Child Labor Commitments ILRF Releases New Analysis of Industry’s Failure to Eliminate Child Labor
Nestlé and the Cynical Use of Certification; “Fair Trade” for Some Tiny Percentage Gives Reputational Boost
By Jeff Ballinger
Do we debate Fairtrade (Ft) labeling and marketing in the U.S.? No, not so much – at least not compared to Britain, where it is something of a blood sport (some links below). It may be somewhat unfair to lump Ft in with Corporate Social Responsibility (CSR), but that’s the direction in which I’m presently leaning – especially since I started researching issues related to TransFair USA’s imminent launch of a pilot factory standard for clothes.
Nestlé strategy with Kit Kat – the largest-selling candy bar in the UK – is to spend less than a million dollars annually for a Ft premium to cocoa growers so that all KK’s sold in the UK + Ireland get the Ft logo. This amount is less than 2% of the advertising budget for Nescafe/UK and, indeed, should be viewed as part of that advertising spending.
Cocoa strategy, then, closely follows Nestlé behavior vis a vis sourcing ethical coffee (0.2% of total purchases). Why bother? There’s an opinion from Mike Brady, Campaigns and Networking Coordinator at Baby Milk Action here: “In evaluating Nestlé's motives, we shouldn't forget that the Chairman, Peter Brabeck-Letmathé, has said that Nestlé should only support charities if it will benefit his shareholders and the reasoning here [Kit Kat] will be the same.” Many other relevant views expressed here in 2007 BBC magazine story: How fair is Fairtrade?
For comments on a fine opinion piece in the Guardian 10 days ago, see Andrew Chambers’ “Not So Fair Trade.” Just yesterday, Prof. Daniel Jaffee (Washington State University) cleared up what he saw as a misrepresentation of his position – very interesting (& includes this insight: “If TNCs such as Nestlé and Dole are allowed to dabble in fair trade at token proportions of their overall volume - without being held to firm minimum percentage levels and being forced to raise those volumes steadily over time -fair trade runs the risk of serving to sanitize the image of corporations with poor human rights records, of becoming a “fair-washing” device...”)
DUÉKOUÉ, Côte d'Ivoire, November 27 (UNHCR) – When asked about his past, Ousmane* hesitates, clearly reluctant to talk about it. He has suffered a great deal in his life, and it pains him to recount bad memories.
Once he realizes that his UNHCR visitors are friends, he begins to open up and tell his harrowing tale of life without a nationality. His recollections of childhood are hazy – he knows only that he was born in a small village in south-east Côte d'Ivoire, across the border from Ghana, that his mother was a citizen of Burkina Faso, or Burkinabé, and that his father disappeared when he was young.
But when asked what nationality he has, Ousmane cannot answer. Like many other children born in rural areas of Côte d'Ivoire, the 33-year-old was not registered at birth. He was born out of wedlock, but his mother died shortly after his birth and Ousmane's father was never identified. He was raised in the Burkinabé community.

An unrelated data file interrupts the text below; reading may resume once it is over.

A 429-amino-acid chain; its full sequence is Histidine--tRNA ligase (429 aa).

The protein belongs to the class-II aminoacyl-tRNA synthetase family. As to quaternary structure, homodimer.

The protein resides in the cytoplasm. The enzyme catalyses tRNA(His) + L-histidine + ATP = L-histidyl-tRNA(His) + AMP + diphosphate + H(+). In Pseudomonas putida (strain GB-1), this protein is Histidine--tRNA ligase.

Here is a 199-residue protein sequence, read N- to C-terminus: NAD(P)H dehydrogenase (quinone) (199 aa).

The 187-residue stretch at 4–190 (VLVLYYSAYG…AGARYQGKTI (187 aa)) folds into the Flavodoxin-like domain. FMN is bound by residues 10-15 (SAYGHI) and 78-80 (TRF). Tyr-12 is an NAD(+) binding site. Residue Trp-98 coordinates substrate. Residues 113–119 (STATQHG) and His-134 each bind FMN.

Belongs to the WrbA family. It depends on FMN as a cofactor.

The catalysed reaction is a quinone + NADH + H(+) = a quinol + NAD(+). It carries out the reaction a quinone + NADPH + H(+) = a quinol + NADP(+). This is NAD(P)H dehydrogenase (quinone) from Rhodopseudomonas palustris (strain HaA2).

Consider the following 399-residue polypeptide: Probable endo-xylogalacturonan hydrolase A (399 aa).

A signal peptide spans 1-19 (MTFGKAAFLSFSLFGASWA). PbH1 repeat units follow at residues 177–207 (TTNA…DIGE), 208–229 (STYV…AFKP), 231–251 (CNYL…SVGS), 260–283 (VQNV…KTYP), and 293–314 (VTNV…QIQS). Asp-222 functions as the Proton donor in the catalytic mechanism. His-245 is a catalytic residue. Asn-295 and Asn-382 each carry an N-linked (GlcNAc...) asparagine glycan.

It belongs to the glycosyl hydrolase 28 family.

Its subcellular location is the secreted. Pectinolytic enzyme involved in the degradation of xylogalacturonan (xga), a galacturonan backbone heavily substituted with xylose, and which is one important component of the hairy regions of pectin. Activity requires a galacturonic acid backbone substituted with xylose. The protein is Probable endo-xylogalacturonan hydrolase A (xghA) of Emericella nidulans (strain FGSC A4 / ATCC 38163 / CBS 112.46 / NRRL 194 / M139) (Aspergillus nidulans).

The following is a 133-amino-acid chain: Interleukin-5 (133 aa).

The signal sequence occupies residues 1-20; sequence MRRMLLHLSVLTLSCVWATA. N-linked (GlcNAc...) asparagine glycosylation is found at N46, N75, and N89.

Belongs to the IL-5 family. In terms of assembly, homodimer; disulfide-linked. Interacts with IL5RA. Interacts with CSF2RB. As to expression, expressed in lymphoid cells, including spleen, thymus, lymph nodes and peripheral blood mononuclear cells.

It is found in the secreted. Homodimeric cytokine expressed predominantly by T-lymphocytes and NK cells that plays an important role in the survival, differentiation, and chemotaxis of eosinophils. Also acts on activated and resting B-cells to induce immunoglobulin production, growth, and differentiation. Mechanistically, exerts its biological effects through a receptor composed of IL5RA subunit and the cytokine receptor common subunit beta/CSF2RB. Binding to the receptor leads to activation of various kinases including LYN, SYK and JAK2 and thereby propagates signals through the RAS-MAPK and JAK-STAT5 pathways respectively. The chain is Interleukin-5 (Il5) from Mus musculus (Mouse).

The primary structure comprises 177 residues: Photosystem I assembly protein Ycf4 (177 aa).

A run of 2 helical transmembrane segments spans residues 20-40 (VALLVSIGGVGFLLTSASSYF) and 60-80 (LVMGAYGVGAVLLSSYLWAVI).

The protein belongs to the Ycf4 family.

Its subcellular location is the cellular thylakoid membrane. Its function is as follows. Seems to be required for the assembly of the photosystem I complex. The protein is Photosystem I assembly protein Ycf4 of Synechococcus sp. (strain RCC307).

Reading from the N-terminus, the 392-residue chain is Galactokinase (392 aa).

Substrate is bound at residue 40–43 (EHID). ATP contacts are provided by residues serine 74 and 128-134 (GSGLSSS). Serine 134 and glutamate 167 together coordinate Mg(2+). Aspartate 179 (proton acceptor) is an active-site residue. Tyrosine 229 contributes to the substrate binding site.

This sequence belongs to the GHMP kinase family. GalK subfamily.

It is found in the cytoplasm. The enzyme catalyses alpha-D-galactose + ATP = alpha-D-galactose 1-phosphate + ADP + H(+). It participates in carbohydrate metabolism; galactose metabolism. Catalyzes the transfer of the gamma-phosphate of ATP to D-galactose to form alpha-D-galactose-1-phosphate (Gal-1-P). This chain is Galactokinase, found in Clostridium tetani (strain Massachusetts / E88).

To make matters worse, he cannot produce any documents that confirm his parents' identity or prove his own nationality. Neither the Ivorian nor the Burkina Faso authorities recognize him as a national of their country. Like more than 10 million other people in the world, he is stateless.
But rather than accepting his legal limbo, Ousmane is trying to do something about it. And he has the support of UNHCR, which is lobbying the authorities to resolve his status, either through the recognition of Burkinabé citizenship or as a stateless person in Côte d'Ivoire entitled to rights, including the right to an ID.
UNHCR earlier this month launched a campaign to end statelessness by 2024, urging governments to change their laws and recognize stateless people. Without legal recognition, many stateless people lack access to basic rights, including travel, education and employment.
The government of Côte d'Ivoire in April launched a special programme to enable certain groups who have been living on Ivorian soil for generations to acquire nationality by declaration. This new temporary procedure is intended to resolve the problem of historical migrants who were legally entitled to acquire Ivorian nationality, but failed to do so in time.
Ousmane discovered how difficult life without a nationality could be, when he tried to escape a life of exploitation. In 1987, aged just six years, he was taken from his village by a woman who claimed to be an aunt and sold him to a landowner in Gbapleu, about 650 kilometres north-west of the Côte d'Ivoire capital Abidjan.
Over the next eight years, he was forced to work in the cocoa plantations of an abusive landowner. He had to clear brush, plant and pick cocoa beans and plough fields, and was severely beaten if he complained or was too slow. "They would hit me across the face, across the chest, over and over again," he says.
Being stateless made him more vulnerable; without legal status it was difficult for him to make a formal complaint. But one day, when he was about 14, Ousmane escaped and made his way to his birth village in search of relatives. Since he had no documents, he did what many stateless people desperate for some kind of legal identity do.
He obtained the consular card of a young Burkinabé man who had recently died and used it to cross the country and get past checkpoints. The card is issued by the Burkina Faso authorities to Burkinabés living in Côte d'Ivoire to confirm their citizenship. There was no sign of his elusive father, so Ousmane had little choice but to return to Gbapleu, where he at least knew people.